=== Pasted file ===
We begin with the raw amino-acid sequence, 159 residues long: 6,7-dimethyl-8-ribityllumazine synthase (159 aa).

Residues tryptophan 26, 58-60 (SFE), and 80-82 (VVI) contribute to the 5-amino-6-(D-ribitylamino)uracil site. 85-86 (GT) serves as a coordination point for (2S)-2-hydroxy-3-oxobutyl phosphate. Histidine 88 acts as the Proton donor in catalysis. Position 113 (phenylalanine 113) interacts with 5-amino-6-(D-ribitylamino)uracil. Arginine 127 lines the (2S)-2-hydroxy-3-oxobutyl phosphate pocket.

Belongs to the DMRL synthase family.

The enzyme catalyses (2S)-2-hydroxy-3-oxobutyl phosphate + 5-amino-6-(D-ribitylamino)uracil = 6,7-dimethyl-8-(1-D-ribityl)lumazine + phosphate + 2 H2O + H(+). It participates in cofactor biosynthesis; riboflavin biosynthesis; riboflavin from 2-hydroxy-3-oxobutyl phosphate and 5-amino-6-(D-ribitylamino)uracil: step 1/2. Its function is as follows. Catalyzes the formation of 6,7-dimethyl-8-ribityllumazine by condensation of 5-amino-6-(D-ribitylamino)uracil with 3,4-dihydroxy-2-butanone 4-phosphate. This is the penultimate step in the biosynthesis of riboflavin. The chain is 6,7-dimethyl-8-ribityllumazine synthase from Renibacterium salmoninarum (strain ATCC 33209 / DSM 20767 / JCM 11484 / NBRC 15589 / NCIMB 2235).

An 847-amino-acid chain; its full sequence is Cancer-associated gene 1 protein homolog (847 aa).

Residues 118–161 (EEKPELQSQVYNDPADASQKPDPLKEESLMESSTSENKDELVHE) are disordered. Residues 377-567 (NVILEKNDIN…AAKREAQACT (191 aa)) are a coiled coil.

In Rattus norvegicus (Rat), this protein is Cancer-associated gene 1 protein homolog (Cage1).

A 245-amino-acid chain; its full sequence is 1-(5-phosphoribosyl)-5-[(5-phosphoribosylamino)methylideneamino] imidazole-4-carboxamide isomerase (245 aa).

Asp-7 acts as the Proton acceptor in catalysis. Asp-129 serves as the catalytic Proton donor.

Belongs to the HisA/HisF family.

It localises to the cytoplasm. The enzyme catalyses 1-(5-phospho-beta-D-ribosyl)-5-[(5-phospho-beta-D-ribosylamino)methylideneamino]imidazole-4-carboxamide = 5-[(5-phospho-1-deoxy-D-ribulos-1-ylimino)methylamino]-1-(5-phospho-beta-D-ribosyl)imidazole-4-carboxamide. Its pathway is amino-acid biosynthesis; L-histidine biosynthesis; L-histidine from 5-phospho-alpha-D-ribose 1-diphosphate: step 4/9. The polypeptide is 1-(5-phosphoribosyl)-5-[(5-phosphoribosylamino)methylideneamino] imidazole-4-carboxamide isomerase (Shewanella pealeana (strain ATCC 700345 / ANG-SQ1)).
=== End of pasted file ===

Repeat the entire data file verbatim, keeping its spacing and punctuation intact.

We begin with the raw amino-acid sequence, 159 residues long: 6,7-dimethyl-8-ribityllumazine synthase (159 aa).

Residues tryptophan 26, 58-60 (SFE), and 80-82 (VVI) contribute to the 5-amino-6-(D-ribitylamino)uracil site. 85-86 (GT) serves as a coordination point for (2S)-2-hydroxy-3-oxobutyl phosphate. Histidine 88 acts as the Proton donor in catalysis. Position 113 (phenylalanine 113) interacts with 5-amino-6-(D-ribitylamino)uracil. Arginine 127 lines the (2S)-2-hydroxy-3-oxobutyl phosphate pocket.

Belongs to the DMRL synthase family.

The enzyme catalyses (2S)-2-hydroxy-3-oxobutyl phosphate + 5-amino-6-(D-ribitylamino)uracil = 6,7-dimethyl-8-(1-D-ribityl)lumazine + phosphate + 2 H2O + H(+). It participates in cofactor biosynthesis; riboflavin biosynthesis; riboflavin from 2-hydroxy-3-oxobutyl phosphate and 5-amino-6-(D-ribitylamino)uracil: step 1/2. Its function is as follows. Catalyzes the formation of 6,7-dimethyl-8-ribityllumazine by condensation of 5-amino-6-(D-ribitylamino)uracil with 3,4-dihydroxy-2-butanone 4-phosphate. This is the penultimate step in the biosynthesis of riboflavin. The chain is 6,7-dimethyl-8-ribityllumazine synthase from Renibacterium salmoninarum (strain ATCC 33209 / DSM 20767 / JCM 11484 / NBRC 15589 / NCIMB 2235).

An 847-amino-acid chain; its full sequence is Cancer-associated gene 1 protein homolog (847 aa).

Residues 118–161 (EEKPELQSQVYNDPADASQKPDPLKEESLMESSTSENKDELVHE) are disordered. Residues 377-567 (NVILEKNDIN…AAKREAQACT (191 aa)) are a coiled coil.

In Rattus norvegicus (Rat), this protein is Cancer-associated gene 1 protein homolog (Cage1).

A 245-amino-acid chain; its full sequence is 1-(5-phosphoribosyl)-5-[(5-phosphoribosylamino)methylideneamino] imidazole-4-carboxamide isomerase (245 aa).

Asp-7 acts as the Proton acceptor in catalysis. Asp-129 serves as the catalytic Proton donor.

Belongs to the HisA/HisF family.

It localises to the cytoplasm. The enzyme catalyses 1-(5-phospho-beta-D-ribosyl)-5-[(5-phospho-beta-D-ribosylamino)methylideneamino]imidazole-4-carboxamide = 5-[(5-phospho-1-deoxy-D-ribulos-1-ylimino)methylamino]-1-(5-phospho-beta-D-ribosyl)imidazole-4-carboxamide. Its pathway is amino-acid biosynthesis; L-histidine biosynthesis; L-histidine from 5-phospho-alpha-D-ribose 1-diphosphate: step 4/9. The polypeptide is 1-(5-phosphoribosyl)-5-[(5-phosphoribosylamino)methylideneamino] imidazole-4-carboxamide isomerase (Shewanella pealeana (strain ATCC 700345 / ANG-SQ1)).